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Andrew Finnigan in Drip (photo credit Sam Taylor)

Well thank you Andrew – really excited to see Cherryade Supernova and for Takeover 2020 – make sure you keep your eyes out for Takeover 2020 dates and come and see it! I will be there with bells on! It’s always such a pleasure to meet someone towards the beginning of their creative career on the edge of something brilliant and if you’re reading this and feeling creatively curious, please take Andrew’s advice about just getting started! If a global pandemic has taught us anything – it’s that life is too short to sit on something and wait; just get out there and have a go!

For all things Takeover 2020 – follow @CustomsHouseLP on social! For all things Customs House follow @theCustomsHouse on social too! I will be championing happenings and more features on Vulture so keep an eye out too!

That’s all for now Culture Vultures!

 

 

Interview with super talented Sunderland musician Faye Fantarrow; loving Kings of Leon, importance of supporting new music talent, refusing to be pigeon holed & big, bold ambitions!

When you think of North East music (and fringes) scene – what or who comes to mind? I’m probably going to show my age here – but I think of The Futureheads, Maximo Park, Nadine Shah, Sam Fender, Field Music, Kenickie, Becca James, Frankie & The Heart Strings & Cheryl Cole (how could it be a list without Chez!). Lush talents folks producing lush music – and many also organising festivals, cultural happenings and lushness across the region.

I don’t attend as many gigs as I used to – but I do have lots of musicians and bands reaching out to me as The Culture Vulture and I see LOADS at the events I work on and the venues I support; so I know that we have an AMAZING music scene and we have a brand new generation, ready to graft to make it, developing their craft and doing amazing things. But the fact so many reach out on the regular signals that there is often little help and support for new musicians who want a career in the industry. And for those without access to expert advice and financial support to buy equipment – progression routes into music in the region can be TOUGH.

But there is a shining light! There are a lot of exciting happenings going on in Sunderland and there is a reason why lots of new music talent is coming out of it, permeating across the North East. Organisations & creative individuals are joining forces, investing into and facilitating new music talent development at the grass roots & helping them overcome any barriers they may have in the music industry. There’s only one thing that excites me more than a organisation investing into the creative & cultural sector….it’s when MULTIPLE orgs come together to do it as collaborators, sharing knowledge and hopefully, creating more impactful opportunities for nurturing new talent.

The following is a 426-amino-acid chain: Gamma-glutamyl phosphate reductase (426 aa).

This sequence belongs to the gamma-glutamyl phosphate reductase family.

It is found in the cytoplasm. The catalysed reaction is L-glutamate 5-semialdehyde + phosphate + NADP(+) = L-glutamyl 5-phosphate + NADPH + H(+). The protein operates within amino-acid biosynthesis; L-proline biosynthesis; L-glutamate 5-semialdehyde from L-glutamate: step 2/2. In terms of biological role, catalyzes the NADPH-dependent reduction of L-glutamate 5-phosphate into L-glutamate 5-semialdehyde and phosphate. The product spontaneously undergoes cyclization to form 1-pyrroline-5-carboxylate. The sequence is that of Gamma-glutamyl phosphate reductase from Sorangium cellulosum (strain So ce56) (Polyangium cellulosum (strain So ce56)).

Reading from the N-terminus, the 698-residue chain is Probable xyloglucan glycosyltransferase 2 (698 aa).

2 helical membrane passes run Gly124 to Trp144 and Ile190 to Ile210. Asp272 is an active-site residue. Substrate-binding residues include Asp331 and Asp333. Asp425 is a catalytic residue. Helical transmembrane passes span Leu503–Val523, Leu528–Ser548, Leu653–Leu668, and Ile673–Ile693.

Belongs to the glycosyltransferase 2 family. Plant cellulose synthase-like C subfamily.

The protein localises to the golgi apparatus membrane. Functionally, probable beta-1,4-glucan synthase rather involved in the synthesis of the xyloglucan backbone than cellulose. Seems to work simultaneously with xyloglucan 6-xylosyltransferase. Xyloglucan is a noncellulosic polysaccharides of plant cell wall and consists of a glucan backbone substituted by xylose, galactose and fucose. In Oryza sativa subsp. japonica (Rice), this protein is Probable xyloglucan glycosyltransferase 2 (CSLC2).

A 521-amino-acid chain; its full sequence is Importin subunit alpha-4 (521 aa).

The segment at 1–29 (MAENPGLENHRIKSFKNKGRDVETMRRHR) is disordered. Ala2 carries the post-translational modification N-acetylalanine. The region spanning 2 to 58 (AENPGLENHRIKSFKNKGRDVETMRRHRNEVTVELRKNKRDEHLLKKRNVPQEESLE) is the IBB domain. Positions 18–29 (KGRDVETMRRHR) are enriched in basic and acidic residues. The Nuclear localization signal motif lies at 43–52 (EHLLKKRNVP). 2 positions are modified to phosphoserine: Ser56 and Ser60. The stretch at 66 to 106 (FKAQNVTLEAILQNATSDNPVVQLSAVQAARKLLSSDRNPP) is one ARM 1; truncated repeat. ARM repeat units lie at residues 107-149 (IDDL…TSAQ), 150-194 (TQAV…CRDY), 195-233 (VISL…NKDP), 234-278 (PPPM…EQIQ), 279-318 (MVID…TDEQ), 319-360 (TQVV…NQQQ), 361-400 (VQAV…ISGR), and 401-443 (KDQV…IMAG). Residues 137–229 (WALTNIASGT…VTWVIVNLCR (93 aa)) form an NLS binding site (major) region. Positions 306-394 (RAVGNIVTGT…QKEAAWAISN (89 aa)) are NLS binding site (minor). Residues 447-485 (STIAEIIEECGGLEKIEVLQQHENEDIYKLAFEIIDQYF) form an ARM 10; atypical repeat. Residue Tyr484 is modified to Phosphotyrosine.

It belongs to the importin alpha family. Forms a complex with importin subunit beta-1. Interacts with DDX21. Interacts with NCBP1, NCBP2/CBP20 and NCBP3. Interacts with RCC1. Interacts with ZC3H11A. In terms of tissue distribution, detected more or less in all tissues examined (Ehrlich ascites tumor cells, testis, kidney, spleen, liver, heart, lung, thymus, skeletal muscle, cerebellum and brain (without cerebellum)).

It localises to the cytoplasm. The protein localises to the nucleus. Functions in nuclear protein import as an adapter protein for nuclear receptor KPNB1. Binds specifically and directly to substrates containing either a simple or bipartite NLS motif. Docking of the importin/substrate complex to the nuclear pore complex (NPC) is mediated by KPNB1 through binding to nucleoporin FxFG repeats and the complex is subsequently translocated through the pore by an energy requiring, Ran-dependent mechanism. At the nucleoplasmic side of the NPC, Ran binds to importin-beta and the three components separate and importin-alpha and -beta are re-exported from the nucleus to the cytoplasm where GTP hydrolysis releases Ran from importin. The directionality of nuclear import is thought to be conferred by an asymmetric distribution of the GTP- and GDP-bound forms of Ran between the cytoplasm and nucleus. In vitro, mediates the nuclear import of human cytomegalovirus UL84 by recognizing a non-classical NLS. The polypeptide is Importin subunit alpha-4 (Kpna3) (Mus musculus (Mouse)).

The Tonalities

The Tonalities

One such Sunderland-based arts organisation doing just that; We Make Culture CIC. They believe that accessible music making opportunities, enhances lives and builds communities. One new strand of their work is the lush Young Musicians’ Talent Development Fund, launched in October 2019 supported by Sunderland Music Hub, it identifies and supports young musicians in Sunderland to take the next steps to develop their music or careers. Young musicians or bands applied and had the opportunity of securing £500 worth of bespoke support, ranging from equipment to develop their live performance to mentoring to help market and promote their music.

Young Musicians in Sunderland at Pop Recs.

10 bursaries were awarded early 2020 to young musicians and bands who are ready to progress their careers. One young musician who was successful in securing a bursary, Faye Fantarrow aged 17. About the bursary she said “As a young female singer songwriter establishing a foothold in the music industry is very hard and for that reason I’m going to use this fund to help in the next steps of my career by linking up with a mentor. I’m also releasing a new single in the spring and will be using part of the fund to help promote that.”